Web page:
2007 December 02 Sunday
Corruption Worsening In Iraq

Damien Cave of the New York Times reports on the worsening corruption in Iraq.

BAGHDAD, Dec. 1 — Jobless men pay $500 bribes to join the police. Families build houses illegally on government land, carwashes steal water from public pipes, and nearly everything the government buys or sells can now be found on the black market.

Painkillers for cancer (from the Ministry of Health) cost $80 for a few capsules; electricity meters (from the Ministry of Electricity) go for $200 each, and even third-grade textbooks (stolen from the Ministry of Education) must be bought at bookstores for three times what schools once charged.

“Everyone is stealing from the state,” said Adel Adel al-Subihawi, a prominent Shiite tribal leader in Sadr City, throwing up his hands in disgust. “It’s a very large meal, and everyone wants to eat.”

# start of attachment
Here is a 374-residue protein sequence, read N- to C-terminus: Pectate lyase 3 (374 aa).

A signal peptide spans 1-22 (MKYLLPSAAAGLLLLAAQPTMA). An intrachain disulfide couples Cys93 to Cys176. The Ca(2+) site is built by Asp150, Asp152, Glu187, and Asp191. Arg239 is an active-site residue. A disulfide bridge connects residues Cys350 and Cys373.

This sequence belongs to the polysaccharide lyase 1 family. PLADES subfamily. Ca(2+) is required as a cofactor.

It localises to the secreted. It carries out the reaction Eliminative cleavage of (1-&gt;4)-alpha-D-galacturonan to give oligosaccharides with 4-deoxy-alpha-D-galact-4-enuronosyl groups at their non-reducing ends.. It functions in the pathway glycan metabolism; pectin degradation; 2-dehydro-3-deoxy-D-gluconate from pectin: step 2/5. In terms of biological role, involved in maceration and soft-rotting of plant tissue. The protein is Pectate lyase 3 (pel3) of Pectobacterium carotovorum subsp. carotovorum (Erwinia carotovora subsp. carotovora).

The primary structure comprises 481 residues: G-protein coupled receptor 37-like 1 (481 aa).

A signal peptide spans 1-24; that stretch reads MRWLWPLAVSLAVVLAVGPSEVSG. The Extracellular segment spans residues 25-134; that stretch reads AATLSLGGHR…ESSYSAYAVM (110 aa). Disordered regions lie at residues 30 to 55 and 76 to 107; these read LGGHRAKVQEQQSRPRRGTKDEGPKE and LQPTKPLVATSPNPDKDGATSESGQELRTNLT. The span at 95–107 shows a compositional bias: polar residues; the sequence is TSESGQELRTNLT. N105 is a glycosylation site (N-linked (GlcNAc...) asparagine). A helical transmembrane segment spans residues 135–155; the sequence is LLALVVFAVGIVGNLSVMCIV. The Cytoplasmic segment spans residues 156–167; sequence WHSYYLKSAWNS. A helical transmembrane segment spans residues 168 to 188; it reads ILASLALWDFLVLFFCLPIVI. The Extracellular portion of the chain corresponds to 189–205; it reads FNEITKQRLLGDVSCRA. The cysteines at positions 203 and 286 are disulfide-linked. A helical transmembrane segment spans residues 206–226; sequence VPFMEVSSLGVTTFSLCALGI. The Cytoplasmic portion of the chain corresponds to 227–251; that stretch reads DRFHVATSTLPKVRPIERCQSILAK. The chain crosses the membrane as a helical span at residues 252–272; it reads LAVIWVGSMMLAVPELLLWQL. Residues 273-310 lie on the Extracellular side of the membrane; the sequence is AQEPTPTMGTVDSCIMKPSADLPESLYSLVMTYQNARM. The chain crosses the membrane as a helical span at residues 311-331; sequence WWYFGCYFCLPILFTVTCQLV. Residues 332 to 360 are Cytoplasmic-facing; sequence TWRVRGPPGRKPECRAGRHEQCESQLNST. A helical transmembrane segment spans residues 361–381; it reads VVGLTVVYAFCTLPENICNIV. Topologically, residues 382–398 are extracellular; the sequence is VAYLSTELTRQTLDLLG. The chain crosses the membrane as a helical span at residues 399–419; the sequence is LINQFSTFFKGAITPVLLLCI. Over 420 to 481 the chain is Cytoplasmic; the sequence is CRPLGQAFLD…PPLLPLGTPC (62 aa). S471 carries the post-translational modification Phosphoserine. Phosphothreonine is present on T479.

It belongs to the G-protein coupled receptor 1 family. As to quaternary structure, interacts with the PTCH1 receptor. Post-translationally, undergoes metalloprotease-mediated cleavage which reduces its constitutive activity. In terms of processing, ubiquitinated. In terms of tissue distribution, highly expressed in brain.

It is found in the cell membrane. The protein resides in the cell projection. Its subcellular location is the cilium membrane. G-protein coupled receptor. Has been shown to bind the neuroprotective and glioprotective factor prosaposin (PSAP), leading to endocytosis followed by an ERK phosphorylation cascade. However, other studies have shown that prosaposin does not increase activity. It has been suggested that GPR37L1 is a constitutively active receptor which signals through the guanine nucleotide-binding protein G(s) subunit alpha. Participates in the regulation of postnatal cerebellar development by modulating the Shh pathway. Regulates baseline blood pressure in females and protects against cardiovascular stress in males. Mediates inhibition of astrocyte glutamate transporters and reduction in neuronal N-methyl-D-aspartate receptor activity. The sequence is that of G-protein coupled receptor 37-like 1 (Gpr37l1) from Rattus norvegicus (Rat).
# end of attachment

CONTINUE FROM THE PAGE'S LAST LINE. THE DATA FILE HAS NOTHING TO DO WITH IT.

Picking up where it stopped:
Transparency International rates 180 countries for corruption and finds only Somalia and Myanmar are worse. Iraqi and American officials say that as Iraq's level of violence has gone down the corruption has gotten worse. Why is that? Peace helps allow corrupt commerce to flourish?

Government jobs and promotions are sold for cash. This makes the government far less efficient and more predatory in its behavior toward the populace. When every police recruit bought his job (according to one police officer interviewed by the reporter) what sort of police force does that create?

Half-way colonialism is a recipe for disaster. If the US government directly controlled hiring it could make hiring and promotions based on merit and keep track of money and prevent most bribery and corrupt contracting. Instead we are enablers. The invasion of Iraq has been and continues to be a disaster. Bush and the neoconservatives have a lot to answer for.

Share |      By Randall Parker at 2007 December 02 11:40 PM  MidEast Iraq New Regime Failures


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